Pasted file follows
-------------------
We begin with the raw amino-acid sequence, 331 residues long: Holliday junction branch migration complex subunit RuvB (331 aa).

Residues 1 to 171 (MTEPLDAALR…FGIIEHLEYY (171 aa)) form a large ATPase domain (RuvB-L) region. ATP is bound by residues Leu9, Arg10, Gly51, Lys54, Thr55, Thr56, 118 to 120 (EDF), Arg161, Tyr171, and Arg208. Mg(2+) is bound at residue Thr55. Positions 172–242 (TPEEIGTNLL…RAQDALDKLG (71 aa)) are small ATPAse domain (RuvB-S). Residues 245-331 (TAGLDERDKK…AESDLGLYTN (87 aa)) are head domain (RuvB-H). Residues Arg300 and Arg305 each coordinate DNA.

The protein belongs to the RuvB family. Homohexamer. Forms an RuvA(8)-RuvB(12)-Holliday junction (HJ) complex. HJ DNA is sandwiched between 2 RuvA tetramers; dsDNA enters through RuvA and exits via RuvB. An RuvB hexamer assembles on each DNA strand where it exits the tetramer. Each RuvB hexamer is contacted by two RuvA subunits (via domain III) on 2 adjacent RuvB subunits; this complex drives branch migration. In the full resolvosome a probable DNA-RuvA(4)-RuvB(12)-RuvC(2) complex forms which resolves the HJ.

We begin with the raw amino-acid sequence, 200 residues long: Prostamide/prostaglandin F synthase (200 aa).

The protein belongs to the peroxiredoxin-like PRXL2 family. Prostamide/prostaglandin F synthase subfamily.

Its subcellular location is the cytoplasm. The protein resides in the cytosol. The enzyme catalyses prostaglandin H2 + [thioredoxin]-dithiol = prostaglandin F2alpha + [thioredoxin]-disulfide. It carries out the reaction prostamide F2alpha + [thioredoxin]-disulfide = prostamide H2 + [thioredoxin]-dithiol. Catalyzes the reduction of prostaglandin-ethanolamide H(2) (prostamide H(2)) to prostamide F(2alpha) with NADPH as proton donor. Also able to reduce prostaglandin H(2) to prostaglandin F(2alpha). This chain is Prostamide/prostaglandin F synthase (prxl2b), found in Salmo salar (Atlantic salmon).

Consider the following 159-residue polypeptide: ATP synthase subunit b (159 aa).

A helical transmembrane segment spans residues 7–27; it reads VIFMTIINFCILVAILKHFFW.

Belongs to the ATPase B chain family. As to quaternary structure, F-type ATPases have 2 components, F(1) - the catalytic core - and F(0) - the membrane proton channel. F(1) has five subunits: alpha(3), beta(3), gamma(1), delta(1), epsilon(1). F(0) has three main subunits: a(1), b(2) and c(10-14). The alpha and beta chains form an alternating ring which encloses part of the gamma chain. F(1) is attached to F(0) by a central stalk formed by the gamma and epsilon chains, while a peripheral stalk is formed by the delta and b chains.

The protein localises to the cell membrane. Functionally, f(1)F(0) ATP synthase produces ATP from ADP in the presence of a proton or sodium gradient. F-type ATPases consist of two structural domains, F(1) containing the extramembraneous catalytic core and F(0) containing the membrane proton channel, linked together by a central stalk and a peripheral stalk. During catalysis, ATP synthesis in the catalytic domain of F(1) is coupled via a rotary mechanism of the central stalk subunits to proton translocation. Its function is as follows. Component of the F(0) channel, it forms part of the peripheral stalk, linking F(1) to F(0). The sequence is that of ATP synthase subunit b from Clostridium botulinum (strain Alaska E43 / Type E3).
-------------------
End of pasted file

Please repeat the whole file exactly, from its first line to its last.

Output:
We begin with the raw amino-acid sequence, 331 residues long: Holliday junction branch migration complex subunit RuvB (331 aa).

Residues 1 to 171 (MTEPLDAALR…FGIIEHLEYY (171 aa)) form a large ATPase domain (RuvB-L) region. ATP is bound by residues Leu9, Arg10, Gly51, Lys54, Thr55, Thr56, 118 to 120 (EDF), Arg161, Tyr171, and Arg208. Mg(2+) is bound at residue Thr55. Positions 172–242 (TPEEIGTNLL…RAQDALDKLG (71 aa)) are small ATPAse domain (RuvB-S). Residues 245-331 (TAGLDERDKK…AESDLGLYTN (87 aa)) are head domain (RuvB-H). Residues Arg300 and Arg305 each coordinate DNA.

The protein belongs to the RuvB family. Homohexamer. Forms an RuvA(8)-RuvB(12)-Holliday junction (HJ) complex. HJ DNA is sandwiched between 2 RuvA tetramers; dsDNA enters through RuvA and exits via RuvB. An RuvB hexamer assembles on each DNA strand where it exits the tetramer. Each RuvB hexamer is contacted by two RuvA subunits (via domain III) on 2 adjacent RuvB subunits; this complex drives branch migration. In the full resolvosome a probable DNA-RuvA(4)-RuvB(12)-RuvC(2) complex forms which resolves the HJ.

We begin with the raw amino-acid sequence, 200 residues long: Prostamide/prostaglandin F synthase (200 aa).

The protein belongs to the peroxiredoxin-like PRXL2 family. Prostamide/prostaglandin F synthase subfamily.

Its subcellular location is the cytoplasm. The protein resides in the cytosol. The enzyme catalyses prostaglandin H2 + [thioredoxin]-dithiol = prostaglandin F2alpha + [thioredoxin]-disulfide. It carries out the reaction prostamide F2alpha + [thioredoxin]-disulfide = prostamide H2 + [thioredoxin]-dithiol. Catalyzes the reduction of prostaglandin-ethanolamide H(2) (prostamide H(2)) to prostamide F(2alpha) with NADPH as proton donor. Also able to reduce prostaglandin H(2) to prostaglandin F(2alpha). This chain is Prostamide/prostaglandin F synthase (prxl2b), found in Salmo salar (Atlantic salmon).

Consider the following 159-residue polypeptide: ATP synthase subunit b (159 aa).

A helical transmembrane segment spans residues 7–27; it reads VIFMTIINFCILVAILKHFFW.

Belongs to the ATPase B chain family. As to quaternary structure, F-type ATPases have 2 components, F(1) - the catalytic core - and F(0) - the membrane proton channel. F(1) has five subunits: alpha(3), beta(3), gamma(1), delta(1), epsilon(1). F(0) has three main subunits: a(1), b(2) and c(10-14). The alpha and beta chains form an alternating ring which encloses part of the gamma chain. F(1) is attached to F(0) by a central stalk formed by the gamma and epsilon chains, while a peripheral stalk is formed by the delta and b chains.

The protein localises to the cell membrane. Functionally, f(1)F(0) ATP synthase produces ATP from ADP in the presence of a proton or sodium gradient. F-type ATPases consist of two structural domains, F(1) containing the extramembraneous catalytic core and F(0) containing the membrane proton channel, linked together by a central stalk and a peripheral stalk. During catalysis, ATP synthesis in the catalytic domain of F(1) is coupled via a rotary mechanism of the central stalk subunits to proton translocation. Its function is as follows. Component of the F(0) channel, it forms part of the peripheral stalk, linking F(1) to F(0). The sequence is that of ATP synthase subunit b from Clostridium botulinum (strain Alaska E43 / Type E3).